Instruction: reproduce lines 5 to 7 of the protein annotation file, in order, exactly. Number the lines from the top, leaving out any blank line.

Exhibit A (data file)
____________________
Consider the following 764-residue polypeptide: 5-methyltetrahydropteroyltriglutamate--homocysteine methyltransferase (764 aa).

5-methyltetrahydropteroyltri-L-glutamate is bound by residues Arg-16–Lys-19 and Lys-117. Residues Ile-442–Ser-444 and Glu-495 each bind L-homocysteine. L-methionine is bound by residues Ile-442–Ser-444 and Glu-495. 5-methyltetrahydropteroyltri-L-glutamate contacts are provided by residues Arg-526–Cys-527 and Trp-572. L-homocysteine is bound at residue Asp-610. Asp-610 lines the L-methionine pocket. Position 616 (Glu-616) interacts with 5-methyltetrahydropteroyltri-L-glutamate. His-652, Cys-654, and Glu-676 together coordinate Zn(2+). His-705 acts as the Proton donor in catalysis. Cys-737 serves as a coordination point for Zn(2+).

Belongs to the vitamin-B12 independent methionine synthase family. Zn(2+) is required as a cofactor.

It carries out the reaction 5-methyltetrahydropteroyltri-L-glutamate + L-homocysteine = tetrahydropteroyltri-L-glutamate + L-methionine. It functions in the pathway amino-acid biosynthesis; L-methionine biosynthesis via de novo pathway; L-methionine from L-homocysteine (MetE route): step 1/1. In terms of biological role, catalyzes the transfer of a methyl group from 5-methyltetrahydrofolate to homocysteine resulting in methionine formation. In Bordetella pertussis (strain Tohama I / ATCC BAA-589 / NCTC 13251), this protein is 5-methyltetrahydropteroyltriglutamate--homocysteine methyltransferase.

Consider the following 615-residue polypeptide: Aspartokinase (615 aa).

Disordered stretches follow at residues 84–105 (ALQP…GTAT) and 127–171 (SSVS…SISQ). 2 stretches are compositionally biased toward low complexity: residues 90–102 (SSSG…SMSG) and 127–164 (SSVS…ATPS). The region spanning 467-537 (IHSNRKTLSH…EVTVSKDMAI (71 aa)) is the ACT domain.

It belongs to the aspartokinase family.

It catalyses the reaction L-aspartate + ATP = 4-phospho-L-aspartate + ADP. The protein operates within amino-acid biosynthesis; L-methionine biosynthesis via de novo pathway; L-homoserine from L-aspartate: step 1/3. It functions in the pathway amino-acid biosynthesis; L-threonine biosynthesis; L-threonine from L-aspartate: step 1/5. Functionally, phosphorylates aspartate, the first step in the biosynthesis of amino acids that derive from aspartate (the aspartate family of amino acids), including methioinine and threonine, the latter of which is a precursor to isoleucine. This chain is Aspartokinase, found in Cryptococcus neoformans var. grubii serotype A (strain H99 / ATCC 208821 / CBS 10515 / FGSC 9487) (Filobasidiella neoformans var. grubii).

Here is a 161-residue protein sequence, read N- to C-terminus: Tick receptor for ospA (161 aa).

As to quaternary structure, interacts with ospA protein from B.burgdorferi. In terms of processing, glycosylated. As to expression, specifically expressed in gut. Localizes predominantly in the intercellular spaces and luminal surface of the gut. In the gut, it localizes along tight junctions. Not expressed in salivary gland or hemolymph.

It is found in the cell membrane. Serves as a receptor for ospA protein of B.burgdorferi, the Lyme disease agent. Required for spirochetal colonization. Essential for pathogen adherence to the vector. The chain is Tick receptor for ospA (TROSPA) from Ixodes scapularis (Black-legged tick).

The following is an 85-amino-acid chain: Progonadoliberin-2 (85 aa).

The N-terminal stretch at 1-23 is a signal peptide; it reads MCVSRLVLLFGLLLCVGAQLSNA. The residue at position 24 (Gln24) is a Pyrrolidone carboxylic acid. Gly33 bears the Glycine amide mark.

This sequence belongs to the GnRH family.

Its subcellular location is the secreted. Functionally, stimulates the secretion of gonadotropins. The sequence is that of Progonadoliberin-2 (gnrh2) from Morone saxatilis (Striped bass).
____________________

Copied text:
Consider the following 615-residue polypeptide: Aspartokinase (615 aa).

Disordered stretches follow at residues 84–105 (ALQP…GTAT) and 127–171 (SSVS…SISQ). 2 stretches are compositionally biased toward low complexity: residues 90–102 (SSSG…SMSG) and 127–164 (SSVS…ATPS). The region spanning 467-537 (IHSNRKTLSH…EVTVSKDMAI (71 aa)) is the ACT domain.

It belongs to the aspartokinase family.